The horrors of aging provide excellent material for writers and artists who thrive on lamentation; without it, at least half of mankind’s greatest literature and art would be gone. Fortunately there is also war, sickness and poverty. And let’s be candid, which means let me tell you why you fall short in every conceivable way, the whole aging thing is more difficult for intelligent people who tend to brood on existential questions. We may not be able to experience uninhibited joy but we can explore the wretchedness of the human condition with incredible zest.

The curse of aging, besides losing your looks and the ability to do up a back zipper, is nostalgia. Lots of people write about what nostalgia is, but as far as I can see, nostalgia is remembering something you like. I haven’t ever heard someone remark that they are nostalgic for the time they were hit by a bus. Nostalgia can be evoked by smell, as with Marcel Proust’s fresh baked madeleines (popularized when The Sopranos’ Dr. Melfi mentioned them to an uncomprehending Tony Soprano), or on a more banal level by the Platters.

Nostalgia focuses on youthful times when everything was possible. The imagination had no limits—a particularly joyous feeling for an artist. In later life, short-term memory fades first, leaving us plonked more and more in the past—bad news if English was not your native language. Robert Louis Stevenson is childhood schmaltz’s pin-up: in To Any Reader, which is the last poem in his mesmerizing A Child’s Garden of Verses, an adult sees himself through a window playing as a child:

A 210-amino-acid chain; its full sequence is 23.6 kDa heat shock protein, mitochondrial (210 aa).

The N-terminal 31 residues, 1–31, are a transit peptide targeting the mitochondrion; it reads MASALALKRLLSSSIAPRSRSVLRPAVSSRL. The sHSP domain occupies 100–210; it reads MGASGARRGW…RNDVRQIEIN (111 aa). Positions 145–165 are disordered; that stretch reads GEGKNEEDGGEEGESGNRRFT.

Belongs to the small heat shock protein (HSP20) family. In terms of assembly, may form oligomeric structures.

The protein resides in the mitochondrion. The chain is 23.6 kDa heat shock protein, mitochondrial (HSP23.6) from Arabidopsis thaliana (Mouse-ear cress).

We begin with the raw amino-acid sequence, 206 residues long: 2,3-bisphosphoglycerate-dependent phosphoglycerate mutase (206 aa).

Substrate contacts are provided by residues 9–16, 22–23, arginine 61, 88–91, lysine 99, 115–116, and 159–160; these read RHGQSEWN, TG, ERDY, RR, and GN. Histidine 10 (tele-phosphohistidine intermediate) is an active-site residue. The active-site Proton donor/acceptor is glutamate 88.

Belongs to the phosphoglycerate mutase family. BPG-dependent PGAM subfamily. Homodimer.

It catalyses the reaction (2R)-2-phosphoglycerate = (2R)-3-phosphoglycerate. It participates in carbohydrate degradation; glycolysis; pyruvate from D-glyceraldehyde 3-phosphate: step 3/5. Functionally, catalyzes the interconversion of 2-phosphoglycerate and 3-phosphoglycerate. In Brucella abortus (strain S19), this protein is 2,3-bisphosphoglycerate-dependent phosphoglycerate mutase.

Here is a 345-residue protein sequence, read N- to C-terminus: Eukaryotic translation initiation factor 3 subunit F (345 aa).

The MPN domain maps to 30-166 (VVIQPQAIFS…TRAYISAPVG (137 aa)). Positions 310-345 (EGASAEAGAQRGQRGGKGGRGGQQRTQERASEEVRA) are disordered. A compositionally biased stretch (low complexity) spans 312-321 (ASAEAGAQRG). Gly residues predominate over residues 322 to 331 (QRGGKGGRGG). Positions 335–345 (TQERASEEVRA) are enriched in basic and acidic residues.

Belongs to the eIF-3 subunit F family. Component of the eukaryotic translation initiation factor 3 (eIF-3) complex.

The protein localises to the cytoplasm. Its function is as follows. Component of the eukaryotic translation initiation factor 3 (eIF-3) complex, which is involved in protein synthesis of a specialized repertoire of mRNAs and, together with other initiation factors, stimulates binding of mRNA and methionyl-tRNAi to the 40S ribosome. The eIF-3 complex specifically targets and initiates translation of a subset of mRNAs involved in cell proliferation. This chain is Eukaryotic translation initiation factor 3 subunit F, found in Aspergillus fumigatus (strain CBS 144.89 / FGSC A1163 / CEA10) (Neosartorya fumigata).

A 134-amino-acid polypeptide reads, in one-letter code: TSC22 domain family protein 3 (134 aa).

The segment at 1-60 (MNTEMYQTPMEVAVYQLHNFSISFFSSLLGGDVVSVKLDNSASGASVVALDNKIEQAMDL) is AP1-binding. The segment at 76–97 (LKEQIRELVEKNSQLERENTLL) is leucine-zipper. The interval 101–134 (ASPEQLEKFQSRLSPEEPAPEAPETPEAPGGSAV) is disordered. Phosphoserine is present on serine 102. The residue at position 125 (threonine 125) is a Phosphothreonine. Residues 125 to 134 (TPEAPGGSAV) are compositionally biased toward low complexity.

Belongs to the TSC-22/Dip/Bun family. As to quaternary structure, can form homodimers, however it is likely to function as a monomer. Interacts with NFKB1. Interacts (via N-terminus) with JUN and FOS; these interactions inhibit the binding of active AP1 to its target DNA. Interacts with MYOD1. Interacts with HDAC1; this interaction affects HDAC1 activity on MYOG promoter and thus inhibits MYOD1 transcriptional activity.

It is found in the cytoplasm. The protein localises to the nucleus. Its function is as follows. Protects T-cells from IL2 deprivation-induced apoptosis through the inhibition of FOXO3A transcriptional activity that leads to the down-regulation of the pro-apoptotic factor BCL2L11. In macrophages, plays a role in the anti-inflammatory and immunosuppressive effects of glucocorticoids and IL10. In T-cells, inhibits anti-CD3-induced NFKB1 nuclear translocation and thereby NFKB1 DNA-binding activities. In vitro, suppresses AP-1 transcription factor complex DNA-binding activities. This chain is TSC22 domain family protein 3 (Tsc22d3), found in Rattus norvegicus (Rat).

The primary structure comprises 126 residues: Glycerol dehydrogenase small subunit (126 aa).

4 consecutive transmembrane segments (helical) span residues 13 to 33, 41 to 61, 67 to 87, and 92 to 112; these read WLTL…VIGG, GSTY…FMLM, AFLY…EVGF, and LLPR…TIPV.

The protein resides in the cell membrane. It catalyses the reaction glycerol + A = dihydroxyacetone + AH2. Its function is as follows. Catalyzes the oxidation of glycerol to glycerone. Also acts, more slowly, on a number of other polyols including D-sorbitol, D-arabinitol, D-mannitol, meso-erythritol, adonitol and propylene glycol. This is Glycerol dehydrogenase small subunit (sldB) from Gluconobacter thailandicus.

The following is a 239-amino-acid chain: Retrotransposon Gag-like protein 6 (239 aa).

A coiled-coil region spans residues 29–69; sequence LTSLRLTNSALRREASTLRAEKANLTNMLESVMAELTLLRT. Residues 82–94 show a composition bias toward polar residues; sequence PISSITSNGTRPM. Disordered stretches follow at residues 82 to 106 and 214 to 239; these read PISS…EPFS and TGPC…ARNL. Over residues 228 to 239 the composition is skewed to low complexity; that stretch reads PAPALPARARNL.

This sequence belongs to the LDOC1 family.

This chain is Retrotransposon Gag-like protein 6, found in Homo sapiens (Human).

“But do not think you can at all / By knocking on the window, call / that child to hear…he does not hear; he will not look…/ for, long ago, the truth to say / he has grown up and gone away / and it is but a child of air / that lingers in the garden there.” Proust took six volumes and 4,300 pages to come to the same conclusion in his back-breaking masterpiece In Search of Lost Time.

Premature death solves aging, as with JFK, Marilyn Monroe, James Dean and lesser luminaries. Sylvia Plath said it all when she wrote “What I want back is what I was,” and put her head in a gas oven at age 30. This solution seems something of an overreaction. Though perhaps not. One wonders, on hearing yet one more doomsday scenario about the rising costs of health care and the difficult “choices” to be faced, if the greying society may yet be corrected by a kinder form of PlathCare: free hemlock on prescription, courtesy of the caring state.


 
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It’s true: ‘what I want back is what I was’

  1. This article would be hilarious if it weren't so terrifyingly true!

  2. This article would be hilarious if it weren't so terrifyingly true!